Below is a selected list of subject area content standards that
generally encompass the study of energy. More specific standards
can be applied depending on the project and its curriculum.
• Productive resources are limited. Therefore, people can
not have all the goods and services they want; as a result, they
must choose some things and give up others.
Markets – Price and Quantity Determination
• Markets exist when buyers and sellers interact. This interaction
determines market prices and thereby allocates scarce goods and
Data Analysis and Probability Standard
• Formulate questions that can be addressed with data and
collect, organize, and display relevant data to answer them.
• Select and use appropriate statistical methods to analyze data.
• Develop and evaluate inferences and predictions that are based on
• Understand and apply basic concepts of probability.
Science as Inquiry
• Abilities necessary to do scientific inquiry
• Understanding about scientific inquiry
Science in Personal and Social Perspectives
• Natural resources
• Environmental quality
• Science and technology in local, national, and global challenges
Social Studies Standards
• People, Places, and Environment
• Science, Technology, and Society
• Global Connections
is essential and at times a controversial subject. At EPCOT Center’s
Energy exhibit, these lyrics, energy makes the world go round,
sum up the role it has in the
daily lives of people everywhere.
From a global perspective, there are many challenges with the interdependence
on energy sources. Nonrenewable energy sources include gas, oil,
goal, and uranium. Renewable energy sources include solar, wind,
geothermal, biomass, hydro, and the ocean. The debates concerning
nonrenewable vs. renewable energy will shape government policies
that will affect future generations. It is important that students
learn about energy sources and the impact they have in their own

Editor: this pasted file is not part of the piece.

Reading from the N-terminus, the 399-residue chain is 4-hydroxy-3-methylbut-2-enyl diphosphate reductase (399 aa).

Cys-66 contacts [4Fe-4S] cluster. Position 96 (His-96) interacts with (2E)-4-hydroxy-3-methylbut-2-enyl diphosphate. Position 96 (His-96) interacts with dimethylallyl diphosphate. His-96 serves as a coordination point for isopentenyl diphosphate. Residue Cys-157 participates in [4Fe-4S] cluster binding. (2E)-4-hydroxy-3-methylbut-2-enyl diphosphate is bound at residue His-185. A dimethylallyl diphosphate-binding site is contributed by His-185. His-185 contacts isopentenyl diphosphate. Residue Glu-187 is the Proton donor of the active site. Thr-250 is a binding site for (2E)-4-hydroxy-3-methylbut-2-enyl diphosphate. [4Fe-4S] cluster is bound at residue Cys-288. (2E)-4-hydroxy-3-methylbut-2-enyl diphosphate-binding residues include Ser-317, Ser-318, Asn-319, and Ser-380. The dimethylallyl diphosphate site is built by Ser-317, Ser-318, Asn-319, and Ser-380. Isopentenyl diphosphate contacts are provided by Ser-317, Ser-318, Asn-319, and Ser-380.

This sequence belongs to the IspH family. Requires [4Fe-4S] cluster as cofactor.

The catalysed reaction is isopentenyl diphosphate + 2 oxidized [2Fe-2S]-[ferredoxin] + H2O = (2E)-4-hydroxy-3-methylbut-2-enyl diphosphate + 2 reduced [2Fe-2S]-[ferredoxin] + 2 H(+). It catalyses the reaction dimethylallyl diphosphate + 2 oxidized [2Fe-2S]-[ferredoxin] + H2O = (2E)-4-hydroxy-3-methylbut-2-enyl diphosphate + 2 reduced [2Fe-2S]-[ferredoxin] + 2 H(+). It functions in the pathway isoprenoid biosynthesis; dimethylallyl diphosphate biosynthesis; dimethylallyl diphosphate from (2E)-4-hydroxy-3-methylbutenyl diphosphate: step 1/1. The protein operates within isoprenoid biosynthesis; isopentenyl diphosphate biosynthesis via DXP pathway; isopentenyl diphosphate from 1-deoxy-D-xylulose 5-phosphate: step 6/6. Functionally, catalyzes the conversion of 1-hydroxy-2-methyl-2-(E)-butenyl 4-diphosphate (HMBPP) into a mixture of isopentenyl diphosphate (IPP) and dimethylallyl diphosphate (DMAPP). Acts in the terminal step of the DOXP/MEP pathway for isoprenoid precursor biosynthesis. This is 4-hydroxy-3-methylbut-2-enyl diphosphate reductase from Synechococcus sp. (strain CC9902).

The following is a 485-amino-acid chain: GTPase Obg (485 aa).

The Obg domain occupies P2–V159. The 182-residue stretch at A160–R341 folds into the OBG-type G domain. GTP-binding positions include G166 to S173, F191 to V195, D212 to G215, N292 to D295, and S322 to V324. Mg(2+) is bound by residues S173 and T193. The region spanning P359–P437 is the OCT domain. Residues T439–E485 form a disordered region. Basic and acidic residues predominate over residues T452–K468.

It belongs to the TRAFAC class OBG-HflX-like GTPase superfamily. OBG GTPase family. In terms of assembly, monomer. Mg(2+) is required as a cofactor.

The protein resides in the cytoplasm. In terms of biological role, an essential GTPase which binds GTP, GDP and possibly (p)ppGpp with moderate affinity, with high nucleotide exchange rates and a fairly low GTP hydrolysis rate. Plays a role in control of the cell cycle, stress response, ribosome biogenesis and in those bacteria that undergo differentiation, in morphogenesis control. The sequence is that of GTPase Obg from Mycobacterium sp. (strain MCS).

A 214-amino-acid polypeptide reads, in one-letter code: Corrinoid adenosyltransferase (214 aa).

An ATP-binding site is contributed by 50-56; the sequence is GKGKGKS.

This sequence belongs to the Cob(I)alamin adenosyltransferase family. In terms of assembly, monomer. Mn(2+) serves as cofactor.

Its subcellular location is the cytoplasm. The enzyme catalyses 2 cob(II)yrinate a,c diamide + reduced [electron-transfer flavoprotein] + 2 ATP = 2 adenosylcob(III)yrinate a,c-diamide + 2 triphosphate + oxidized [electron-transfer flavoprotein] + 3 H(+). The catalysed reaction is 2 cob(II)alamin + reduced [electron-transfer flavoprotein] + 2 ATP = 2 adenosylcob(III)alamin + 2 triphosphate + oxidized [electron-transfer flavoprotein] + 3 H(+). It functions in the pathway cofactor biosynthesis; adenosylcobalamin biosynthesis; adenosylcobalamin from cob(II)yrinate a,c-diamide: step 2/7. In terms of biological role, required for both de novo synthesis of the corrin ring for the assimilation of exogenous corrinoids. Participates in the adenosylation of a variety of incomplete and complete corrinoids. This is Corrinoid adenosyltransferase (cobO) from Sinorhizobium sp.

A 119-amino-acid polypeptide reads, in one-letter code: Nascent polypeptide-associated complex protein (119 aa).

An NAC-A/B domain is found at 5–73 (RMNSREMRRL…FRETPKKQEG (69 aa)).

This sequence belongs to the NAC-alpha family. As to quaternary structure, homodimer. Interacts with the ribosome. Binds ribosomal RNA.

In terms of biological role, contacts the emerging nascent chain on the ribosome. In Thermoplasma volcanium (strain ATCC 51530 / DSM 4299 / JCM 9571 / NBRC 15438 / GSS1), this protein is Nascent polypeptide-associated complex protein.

Alliant Energy Kids
Learn about the basics of electricity and natural gas, including
safety and renewable energy sources. Have you ever wondered how wind
becomes electricity? Can you spot the electric hazards you might
see outside? Play these games to find the answers. Find projects
you can make at home or in the classroom such as a solar oven, anemometer,
or pinwheel. Students, who like to color, do puzzles and test their
smarts, can print out a variety of fun activity sheets. Teachers
and parents will find lessons on energy safety and conservation.
This site is geared to elementary students.
EnerStar Kids Korner
An abundance of information, complimented by wonderful illustrations,
is presented to educate students about why we need energy, the various
sources, the need to be efficient, and preparing for emergencies.
Teachers will appreciate the glossary and worksheets. Elementary
and middle school students will benefit from this informative site.
Saving energy is the main topic of this site designed by the U.S.
Department of Energy. Discover ways to use energy wisely in your
home. Play the game Energy Elf . Learn brief
facts about renewable energy. Parents and teachers will find more
than 160 lessons and activities related to energy.Teachers
are the target audience of this site.
EIA Energy Kids Page
Need fast facts about energy sources, how they were/are formed,
and their environmental impact? Want to know energy history and famous
people who contributed their expertise and ingenuity? Looking for
lessons, science experiments, and energy news? Detailed diagrams
are included to help students understand scientific concepts. In
addition there is a section of games, crossword puzzles, energy slang,
and scavenger hunt. This is a good starting place when studying energy
a student’s bedroom to discover
interesting facts regarding energy. Move the mouse over different
discover information about saving energy, energy news, energy story,
alternative fuels, and how energy works (learn how air conditioners,
fires, thermometers, toasters, and transformers work). Continue moving
the mouse and learn about science projects on energy, solve energy
puzzles, play games, and view winners of the Energy Quest art contest.